96th Infantry Division Deadeyes Asssociation

My Chat with a Japanese Soldier

    I did not see many live Japanese soldiers on Leyte or Okinawa, where we were usually advancing in the open and they were hidden in defensive positions. We might first know of their presence when they opened fire.

     It was even rarer to see Japanese POWs. My first was when I was discharged from a hospital on Saipan, where I recovered from a wound on Okinawa. An Army 6X6 truck drew up to the hospital that morning, and about a half dozen discharged patients were told to get in the back to go to a Navy base, where we would wait for a ship. I got a brief look at the driver - a Japanese POW - and then we were off over mountain roads. I couldn't help worrying that the driver might want to go to his version of heaven by turning the wheel the wrong way on a curve. When we got to the Navy base, I heard that there were several Japanese soldiers who lived in caves overlooking the base, but they never bothered anyone other than coming down at night to steal food. The movies we saw each night were on a screen that could be seen from those caves; it may have been deliberately placed that way.

     I got back to Okinawa as the battle was nearing its end. What remained of Co. C was involved in mopping up operations, and we held a part of a loose perimeter. There were large gaps between our position and the units to our left and right. At night, Japanese soldiers would sneak through the gaps to steal food from units in the rear, who weren't as careful about stray enemy soldiers as we were. On some nights, the returning Japanese soldiers stumbled onto our positions, or we heard the sound of canned goods in their backpacks, and some shooting would break out.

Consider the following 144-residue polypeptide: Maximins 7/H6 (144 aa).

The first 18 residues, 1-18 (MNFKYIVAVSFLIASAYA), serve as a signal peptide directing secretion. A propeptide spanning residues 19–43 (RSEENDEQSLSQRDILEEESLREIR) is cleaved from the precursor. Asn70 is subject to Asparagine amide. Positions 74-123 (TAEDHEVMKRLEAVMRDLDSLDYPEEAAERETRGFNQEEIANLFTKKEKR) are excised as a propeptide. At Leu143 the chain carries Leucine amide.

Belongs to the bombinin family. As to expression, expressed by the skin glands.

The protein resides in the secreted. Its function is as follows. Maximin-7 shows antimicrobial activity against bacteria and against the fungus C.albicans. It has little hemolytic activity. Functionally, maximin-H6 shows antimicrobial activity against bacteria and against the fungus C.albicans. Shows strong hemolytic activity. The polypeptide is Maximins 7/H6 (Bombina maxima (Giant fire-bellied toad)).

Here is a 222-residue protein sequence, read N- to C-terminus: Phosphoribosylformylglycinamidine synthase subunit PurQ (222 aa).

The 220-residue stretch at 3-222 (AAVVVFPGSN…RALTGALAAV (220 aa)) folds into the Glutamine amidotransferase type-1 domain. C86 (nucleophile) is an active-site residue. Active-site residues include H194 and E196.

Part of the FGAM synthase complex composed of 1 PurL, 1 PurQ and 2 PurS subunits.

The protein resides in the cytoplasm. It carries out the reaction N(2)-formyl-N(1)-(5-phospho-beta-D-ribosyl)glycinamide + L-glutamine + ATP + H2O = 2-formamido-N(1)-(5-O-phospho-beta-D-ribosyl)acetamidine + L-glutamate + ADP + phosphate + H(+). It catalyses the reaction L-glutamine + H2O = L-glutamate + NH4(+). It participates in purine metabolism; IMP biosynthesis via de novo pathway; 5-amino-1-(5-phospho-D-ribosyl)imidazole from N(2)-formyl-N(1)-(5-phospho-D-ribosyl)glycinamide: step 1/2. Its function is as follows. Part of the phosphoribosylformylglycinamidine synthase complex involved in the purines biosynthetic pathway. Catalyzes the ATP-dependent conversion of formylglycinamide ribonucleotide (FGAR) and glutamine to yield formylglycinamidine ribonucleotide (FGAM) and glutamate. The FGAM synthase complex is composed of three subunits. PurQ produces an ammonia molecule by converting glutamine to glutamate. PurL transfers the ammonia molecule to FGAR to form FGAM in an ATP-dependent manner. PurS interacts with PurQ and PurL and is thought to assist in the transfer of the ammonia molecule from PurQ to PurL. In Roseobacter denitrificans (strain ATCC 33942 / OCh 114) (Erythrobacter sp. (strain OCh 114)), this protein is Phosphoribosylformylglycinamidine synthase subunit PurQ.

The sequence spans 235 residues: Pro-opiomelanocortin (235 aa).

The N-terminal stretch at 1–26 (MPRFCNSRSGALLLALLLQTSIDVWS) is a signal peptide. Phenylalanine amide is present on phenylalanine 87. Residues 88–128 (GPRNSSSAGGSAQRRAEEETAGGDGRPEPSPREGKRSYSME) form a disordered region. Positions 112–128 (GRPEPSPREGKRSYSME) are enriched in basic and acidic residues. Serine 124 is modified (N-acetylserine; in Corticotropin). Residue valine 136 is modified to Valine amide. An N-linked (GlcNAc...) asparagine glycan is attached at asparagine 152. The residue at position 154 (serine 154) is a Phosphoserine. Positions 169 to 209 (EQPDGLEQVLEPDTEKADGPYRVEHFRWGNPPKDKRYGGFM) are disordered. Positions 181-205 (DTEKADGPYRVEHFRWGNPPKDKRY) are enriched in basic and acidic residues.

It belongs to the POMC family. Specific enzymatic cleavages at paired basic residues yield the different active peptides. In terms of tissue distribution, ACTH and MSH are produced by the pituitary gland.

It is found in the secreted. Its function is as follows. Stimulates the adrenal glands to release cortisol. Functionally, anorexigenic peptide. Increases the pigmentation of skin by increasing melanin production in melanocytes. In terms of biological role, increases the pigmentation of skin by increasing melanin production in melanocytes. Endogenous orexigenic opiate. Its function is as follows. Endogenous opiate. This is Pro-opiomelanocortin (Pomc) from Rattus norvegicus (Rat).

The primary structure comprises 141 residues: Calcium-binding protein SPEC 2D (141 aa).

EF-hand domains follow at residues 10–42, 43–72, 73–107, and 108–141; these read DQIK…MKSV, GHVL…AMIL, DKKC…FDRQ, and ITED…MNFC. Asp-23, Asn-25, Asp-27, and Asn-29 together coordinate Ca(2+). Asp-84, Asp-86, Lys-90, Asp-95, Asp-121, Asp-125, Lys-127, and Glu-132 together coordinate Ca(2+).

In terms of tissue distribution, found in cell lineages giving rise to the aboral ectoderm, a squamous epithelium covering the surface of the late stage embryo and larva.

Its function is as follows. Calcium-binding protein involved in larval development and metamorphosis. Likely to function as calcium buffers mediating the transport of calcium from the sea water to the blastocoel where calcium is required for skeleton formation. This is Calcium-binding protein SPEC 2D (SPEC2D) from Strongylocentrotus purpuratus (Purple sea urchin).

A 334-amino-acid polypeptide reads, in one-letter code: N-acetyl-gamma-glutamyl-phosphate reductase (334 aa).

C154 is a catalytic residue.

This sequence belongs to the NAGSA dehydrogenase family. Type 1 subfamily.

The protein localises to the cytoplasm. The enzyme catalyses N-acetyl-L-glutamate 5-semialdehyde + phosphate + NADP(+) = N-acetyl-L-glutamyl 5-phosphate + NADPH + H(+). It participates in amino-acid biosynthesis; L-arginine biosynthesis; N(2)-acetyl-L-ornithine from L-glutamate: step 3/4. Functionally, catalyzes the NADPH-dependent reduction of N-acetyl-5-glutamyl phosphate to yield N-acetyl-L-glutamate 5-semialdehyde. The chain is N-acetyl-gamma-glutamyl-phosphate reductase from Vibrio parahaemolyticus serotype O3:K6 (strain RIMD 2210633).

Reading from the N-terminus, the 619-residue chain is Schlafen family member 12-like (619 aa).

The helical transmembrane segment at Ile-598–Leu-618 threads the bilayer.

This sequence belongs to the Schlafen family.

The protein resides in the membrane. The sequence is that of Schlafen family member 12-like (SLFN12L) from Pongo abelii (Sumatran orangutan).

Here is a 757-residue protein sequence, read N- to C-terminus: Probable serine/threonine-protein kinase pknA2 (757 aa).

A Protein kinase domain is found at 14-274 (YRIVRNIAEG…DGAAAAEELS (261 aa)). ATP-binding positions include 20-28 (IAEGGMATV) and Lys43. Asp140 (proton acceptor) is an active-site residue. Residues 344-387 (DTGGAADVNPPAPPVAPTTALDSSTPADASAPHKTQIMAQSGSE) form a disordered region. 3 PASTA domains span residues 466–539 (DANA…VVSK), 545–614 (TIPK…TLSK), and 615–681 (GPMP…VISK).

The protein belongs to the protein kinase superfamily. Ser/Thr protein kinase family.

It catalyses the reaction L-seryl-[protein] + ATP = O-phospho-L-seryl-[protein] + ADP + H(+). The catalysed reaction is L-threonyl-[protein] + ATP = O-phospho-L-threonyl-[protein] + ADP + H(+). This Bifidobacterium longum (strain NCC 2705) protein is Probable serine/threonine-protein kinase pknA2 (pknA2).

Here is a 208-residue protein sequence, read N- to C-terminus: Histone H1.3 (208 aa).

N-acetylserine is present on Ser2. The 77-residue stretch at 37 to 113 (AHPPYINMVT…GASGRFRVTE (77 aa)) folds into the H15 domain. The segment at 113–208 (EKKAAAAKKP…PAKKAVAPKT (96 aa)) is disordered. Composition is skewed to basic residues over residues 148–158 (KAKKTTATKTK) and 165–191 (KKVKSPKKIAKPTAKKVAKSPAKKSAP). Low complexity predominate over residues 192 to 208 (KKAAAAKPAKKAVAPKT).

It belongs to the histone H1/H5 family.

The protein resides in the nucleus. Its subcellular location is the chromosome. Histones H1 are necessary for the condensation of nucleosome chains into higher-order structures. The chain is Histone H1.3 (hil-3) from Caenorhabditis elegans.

One day, a Japanese POW was brought up to our position by some MPs. He was a Royal Marine, who had surrendered. He stood over six feet tall, in a colorful dress uniform. He had agreed to return to a cave that was visible from our position, where there were other holdouts, and try to convince them to surrender. He returned to our position alone.

     A day or two later, a Japanese soldier surrendered to our company. I stayed with him as we waited for an MP to take him to the rear. He spoke English fairly well, and I sat with him on the edge of a foxhole and asked a few questions. The newly-announced point system to choose who would go home first was much on our minds then, though we did expect to take part in an invasion of Japan first. I asked him how long he had been in the Japanese Army. He told me, and I quickly did the arithmetic and told him how many points he had. He cocked his head and gave me a look somewhere between concern and confusion about what I was getting at, but he answered again when I asked how long he had been away from Japan; I told him his revised point total. At that point, the escort showed up, ending our conversation.

     That is one of the small events of my Army service that I have never forgotten. It is my only happy memory of Okinawa, other than the day when we found canned mandarin oranges. Every so often, I wonder about what that Japanese soldier made of my questions. And I,ve always marveled at the unreality of the lighthearted chat between enemies, still on the battlefield. At least, it was lighthearted on my side. He may not have felt the same, in the circumstances.